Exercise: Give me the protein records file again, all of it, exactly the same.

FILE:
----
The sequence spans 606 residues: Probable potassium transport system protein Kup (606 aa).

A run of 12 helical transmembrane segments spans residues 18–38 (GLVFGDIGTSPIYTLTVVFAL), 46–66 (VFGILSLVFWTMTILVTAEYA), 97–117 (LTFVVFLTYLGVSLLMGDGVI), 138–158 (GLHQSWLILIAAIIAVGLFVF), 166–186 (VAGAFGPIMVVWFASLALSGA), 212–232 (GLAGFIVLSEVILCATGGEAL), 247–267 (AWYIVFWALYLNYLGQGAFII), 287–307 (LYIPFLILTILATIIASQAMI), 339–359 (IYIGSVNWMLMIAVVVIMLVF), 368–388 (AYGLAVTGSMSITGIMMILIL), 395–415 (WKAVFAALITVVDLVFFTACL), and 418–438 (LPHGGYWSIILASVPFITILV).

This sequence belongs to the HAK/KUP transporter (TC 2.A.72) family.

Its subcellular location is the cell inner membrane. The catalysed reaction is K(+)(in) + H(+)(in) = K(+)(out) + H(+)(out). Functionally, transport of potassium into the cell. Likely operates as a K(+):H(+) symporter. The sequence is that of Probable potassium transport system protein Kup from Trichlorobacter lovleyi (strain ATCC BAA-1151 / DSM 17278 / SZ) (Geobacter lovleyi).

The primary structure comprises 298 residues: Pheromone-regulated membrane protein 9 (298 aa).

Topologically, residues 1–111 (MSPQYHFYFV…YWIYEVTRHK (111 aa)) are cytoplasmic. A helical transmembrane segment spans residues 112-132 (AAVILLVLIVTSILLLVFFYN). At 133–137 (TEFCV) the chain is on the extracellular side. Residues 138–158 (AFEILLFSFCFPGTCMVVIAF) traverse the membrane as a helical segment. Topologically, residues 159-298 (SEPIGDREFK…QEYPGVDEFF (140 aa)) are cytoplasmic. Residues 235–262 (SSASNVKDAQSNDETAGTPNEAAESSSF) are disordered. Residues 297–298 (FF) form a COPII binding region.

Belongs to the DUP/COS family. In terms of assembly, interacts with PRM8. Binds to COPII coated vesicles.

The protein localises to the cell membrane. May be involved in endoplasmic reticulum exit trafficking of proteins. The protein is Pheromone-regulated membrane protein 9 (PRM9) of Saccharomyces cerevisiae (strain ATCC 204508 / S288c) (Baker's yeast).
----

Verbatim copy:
The sequence spans 606 residues: Probable potassium transport system protein Kup (606 aa).

A run of 12 helical transmembrane segments spans residues 18–38 (GLVFGDIGTSPIYTLTVVFAL), 46–66 (VFGILSLVFWTMTILVTAEYA), 97–117 (LTFVVFLTYLGVSLLMGDGVI), 138–158 (GLHQSWLILIAAIIAVGLFVF), 166–186 (VAGAFGPIMVVWFASLALSGA), 212–232 (GLAGFIVLSEVILCATGGEAL), 247–267 (AWYIVFWALYLNYLGQGAFII), 287–307 (LYIPFLILTILATIIASQAMI), 339–359 (IYIGSVNWMLMIAVVVIMLVF), 368–388 (AYGLAVTGSMSITGIMMILIL), 395–415 (WKAVFAALITVVDLVFFTACL), and 418–438 (LPHGGYWSIILASVPFITILV).

This sequence belongs to the HAK/KUP transporter (TC 2.A.72) family.

Its subcellular location is the cell inner membrane. The catalysed reaction is K(+)(in) + H(+)(in) = K(+)(out) + H(+)(out). Functionally, transport of potassium into the cell. Likely operates as a K(+):H(+) symporter. The sequence is that of Probable potassium transport system protein Kup from Trichlorobacter lovleyi (strain ATCC BAA-1151 / DSM 17278 / SZ) (Geobacter lovleyi).

The primary structure comprises 298 residues: Pheromone-regulated membrane protein 9 (298 aa).

Topologically, residues 1–111 (MSPQYHFYFV…YWIYEVTRHK (111 aa)) are cytoplasmic. A helical transmembrane segment spans residues 112-132 (AAVILLVLIVTSILLLVFFYN). At 133–137 (TEFCV) the chain is on the extracellular side. Residues 138–158 (AFEILLFSFCFPGTCMVVIAF) traverse the membrane as a helical segment. Topologically, residues 159-298 (SEPIGDREFK…QEYPGVDEFF (140 aa)) are cytoplasmic. Residues 235–262 (SSASNVKDAQSNDETAGTPNEAAESSSF) are disordered. Residues 297–298 (FF) form a COPII binding region.

Belongs to the DUP/COS family. In terms of assembly, interacts with PRM8. Binds to COPII coated vesicles.

The protein localises to the cell membrane. May be involved in endoplasmic reticulum exit trafficking of proteins. The protein is Pheromone-regulated membrane protein 9 (PRM9) of Saccharomyces cerevisiae (strain ATCC 204508 / S288c) (Baker's yeast).